1. To maintain a distance (from someone or something), especially for safety reasons. Often used as an order. Make sure you stay back from that cliff—one gust of wind could send you flying right over the edge! Stay back—Tom is still really contagious!
2. To remain in the same grade in school for another year. I think Tom was too young to have started kindergarten. Maybe he should stay back a year so he'll be at the same level as the other students. The teacher's going to make me stay back another year if I fail this next test.
3. To remain somewhere, especially work or school, after the end of normal hours. Sorry, honey, I won't be home in time for dinner. I have to stay back and help get this prototype finished for the meeting tomorrow. The school wants me to start staying back for an extra hour three days a week to offer help to students who may be falling behind.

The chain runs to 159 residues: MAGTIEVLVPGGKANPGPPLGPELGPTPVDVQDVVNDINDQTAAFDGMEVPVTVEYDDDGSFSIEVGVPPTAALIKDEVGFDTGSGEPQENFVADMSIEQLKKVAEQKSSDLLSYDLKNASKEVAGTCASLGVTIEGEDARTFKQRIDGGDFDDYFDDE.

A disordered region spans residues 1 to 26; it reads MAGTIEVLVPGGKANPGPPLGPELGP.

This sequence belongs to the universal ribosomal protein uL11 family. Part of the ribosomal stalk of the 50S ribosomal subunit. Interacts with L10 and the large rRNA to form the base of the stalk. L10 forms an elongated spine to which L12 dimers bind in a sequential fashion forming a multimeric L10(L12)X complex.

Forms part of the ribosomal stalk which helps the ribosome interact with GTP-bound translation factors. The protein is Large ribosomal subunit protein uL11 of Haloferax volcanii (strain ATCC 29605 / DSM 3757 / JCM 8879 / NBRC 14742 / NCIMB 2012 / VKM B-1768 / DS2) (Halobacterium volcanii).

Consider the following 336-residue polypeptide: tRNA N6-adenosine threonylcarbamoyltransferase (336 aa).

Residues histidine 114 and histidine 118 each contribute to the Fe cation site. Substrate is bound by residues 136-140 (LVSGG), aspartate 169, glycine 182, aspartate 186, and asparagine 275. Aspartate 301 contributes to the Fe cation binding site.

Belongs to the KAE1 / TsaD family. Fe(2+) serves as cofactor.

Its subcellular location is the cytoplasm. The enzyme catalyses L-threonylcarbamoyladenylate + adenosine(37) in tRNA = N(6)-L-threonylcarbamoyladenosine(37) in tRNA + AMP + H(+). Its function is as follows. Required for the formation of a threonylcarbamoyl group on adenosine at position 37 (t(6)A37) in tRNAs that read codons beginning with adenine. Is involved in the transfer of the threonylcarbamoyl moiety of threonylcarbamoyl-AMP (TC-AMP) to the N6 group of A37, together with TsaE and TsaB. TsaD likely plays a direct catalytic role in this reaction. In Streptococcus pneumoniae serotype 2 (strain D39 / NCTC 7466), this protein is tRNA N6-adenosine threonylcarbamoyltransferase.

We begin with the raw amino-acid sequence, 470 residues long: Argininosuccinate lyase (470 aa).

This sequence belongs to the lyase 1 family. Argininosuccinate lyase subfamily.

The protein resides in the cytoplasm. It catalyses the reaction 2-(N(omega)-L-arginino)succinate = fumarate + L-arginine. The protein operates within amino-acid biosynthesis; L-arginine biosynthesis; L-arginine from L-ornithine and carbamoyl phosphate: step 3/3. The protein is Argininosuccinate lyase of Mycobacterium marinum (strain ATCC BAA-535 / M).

stay back (from someone or something)
To maintain a distance from someone or something, especially for safety reasons. Often used as an order. Make sure you stay back from that cliff—one gust of wind could send you flying right over the edge! The children always try to stay back from the scary old man who lived on the corner of their neighborhood. Stay back—Tom is still really contagious!
Farlex Dictionary of Idioms. © 2015 Farlex, Inc, all rights reserved.
stay back (from something)
to keep one's distance from someone or something. Stay back from the lawn mower! This is dangerous. Stay back!
McGraw-Hill Dictionary of American Idioms and Phrasal Verbs. © 2002 by The McGraw-Hill Companies, Inc.
1. To refrain from approaching. Used chiefly as a command: Stay back!—I've got a knife.
2. To repeat a grade level in school: The teacher suggested that our child stay back a year.
The American Heritage® Dictionary of Phrasal Verbs. Copyright © 2005 by Houghton Mifflin Harcourt Publishing Company. Published by Houghton Mifflin Harcourt Publishing Company. All rights reserved.